Replies to Corinthian are below; unless you want the ending to TSL spoiled you should skim over it.

You crash-land, everyone seems to get flung about a hundred klicks across Malachor's surface,

Not seeing any problems so far.

and then you do something with Mira and the Remote, only one of which is significant in any way, shape, or form

Untrue. The Hanharr confrontation resolves the subplot between him and Mira, and ultimately determines whether Mira values her integrity over her life. Should she left him live knowing she's held herself to a higher standard? Arguably she has truly defeated him by not allowing him to corrupt her moral code of never killing. Or does she decide to kill him, her life being worth more than his? It's not an uncommon dilemma, yes, but I love seeing it. So whether it was significant to the main plot or not, I don't think you dismiss it as worthless.

and then you do another Assault on Sith Castle (Like we didn't do enough of those)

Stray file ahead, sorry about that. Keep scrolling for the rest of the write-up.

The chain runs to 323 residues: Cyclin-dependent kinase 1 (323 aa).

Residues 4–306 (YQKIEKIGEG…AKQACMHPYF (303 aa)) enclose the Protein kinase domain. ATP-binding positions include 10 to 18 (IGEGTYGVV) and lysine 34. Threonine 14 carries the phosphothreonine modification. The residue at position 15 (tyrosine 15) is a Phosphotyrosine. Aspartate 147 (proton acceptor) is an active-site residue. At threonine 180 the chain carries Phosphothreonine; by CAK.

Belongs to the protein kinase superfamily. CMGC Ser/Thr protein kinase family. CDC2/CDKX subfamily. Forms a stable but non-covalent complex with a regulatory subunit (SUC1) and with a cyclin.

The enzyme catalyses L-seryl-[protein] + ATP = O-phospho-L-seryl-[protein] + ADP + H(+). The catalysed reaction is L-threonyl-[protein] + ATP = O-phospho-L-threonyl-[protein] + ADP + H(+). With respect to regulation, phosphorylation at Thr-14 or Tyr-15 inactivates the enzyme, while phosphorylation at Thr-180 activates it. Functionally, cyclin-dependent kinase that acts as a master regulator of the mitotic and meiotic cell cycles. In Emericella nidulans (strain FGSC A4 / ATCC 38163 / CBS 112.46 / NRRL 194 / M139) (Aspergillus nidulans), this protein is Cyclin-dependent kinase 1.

Is there an alternative environment that would have helped make the ending more satisfying? I really don't see what the locale has to do with it.

kill Sion with Love and kill Traya with Lightsabers.

An almost plot-killingly brief summarization that makes no mention of any of the character development or answers to the game's many questions.

It wasn't a particularly grand, climactic showdown.

Don't see why you should find a lack of grand climaxes to be a problem, being a fan of Torment yourself. (Probably the most non-epic RPG there is.)

All in all it looks like you simply took issue with where the ending took place, how you defeated the antagonists and that a non-plot-critical scene was put into a plot-critical sequence. You're welcome to criticizing those, but they bear no relevance at all towards how well the ending was done or whether the game was incomplete. If you'd like to mention why you think those criticisms are valid, however, I'd be happy to debate you over them.